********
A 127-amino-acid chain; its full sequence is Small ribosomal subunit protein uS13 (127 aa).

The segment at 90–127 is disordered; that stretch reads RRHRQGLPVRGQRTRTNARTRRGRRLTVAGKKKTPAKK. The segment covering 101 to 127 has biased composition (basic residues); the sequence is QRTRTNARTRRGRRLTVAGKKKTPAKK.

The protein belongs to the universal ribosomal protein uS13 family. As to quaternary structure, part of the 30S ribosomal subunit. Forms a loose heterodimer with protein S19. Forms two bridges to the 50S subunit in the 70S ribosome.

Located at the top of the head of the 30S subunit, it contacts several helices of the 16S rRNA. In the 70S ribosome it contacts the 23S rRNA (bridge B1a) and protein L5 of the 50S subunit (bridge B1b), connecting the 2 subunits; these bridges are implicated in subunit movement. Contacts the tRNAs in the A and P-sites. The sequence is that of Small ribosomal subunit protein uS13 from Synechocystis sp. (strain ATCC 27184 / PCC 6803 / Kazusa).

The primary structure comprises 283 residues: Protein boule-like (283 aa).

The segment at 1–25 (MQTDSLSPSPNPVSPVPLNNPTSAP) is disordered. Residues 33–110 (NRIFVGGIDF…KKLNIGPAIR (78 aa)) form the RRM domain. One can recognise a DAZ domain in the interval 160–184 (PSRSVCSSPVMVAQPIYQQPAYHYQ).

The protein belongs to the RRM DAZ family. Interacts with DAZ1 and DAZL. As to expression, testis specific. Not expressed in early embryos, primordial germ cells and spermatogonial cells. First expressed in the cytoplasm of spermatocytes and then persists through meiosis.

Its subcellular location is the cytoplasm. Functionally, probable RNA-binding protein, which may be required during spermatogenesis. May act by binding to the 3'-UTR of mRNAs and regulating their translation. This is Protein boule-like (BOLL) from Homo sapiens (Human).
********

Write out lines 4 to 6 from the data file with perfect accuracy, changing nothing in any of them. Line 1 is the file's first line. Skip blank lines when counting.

Located at the top of the head of the 30S subunit, it contacts several helices of the 16S rRNA. In the 70S ribosome it contacts the 23S rRNA (bridge B1a) and protein L5 of the 50S subunit (bridge B1b), connecting the 2 subunits; these bridges are implicated in subunit movement. Contacts the tRNAs in the A and P-sites. The sequence is that of Small ribosomal subunit protein uS13 from Synechocystis sp. (strain ATCC 27184 / PCC 6803 / Kazusa).

The primary structure comprises 283 residues: Protein boule-like (283 aa).

The segment at 1–25 (MQTDSLSPSPNPVSPVPLNNPTSAP) is disordered. Residues 33–110 (NRIFVGGIDF…KKLNIGPAIR (78 aa)) form the RRM domain. One can recognise a DAZ domain in the interval 160–184 (PSRSVCSSPVMVAQPIYQQPAYHYQ).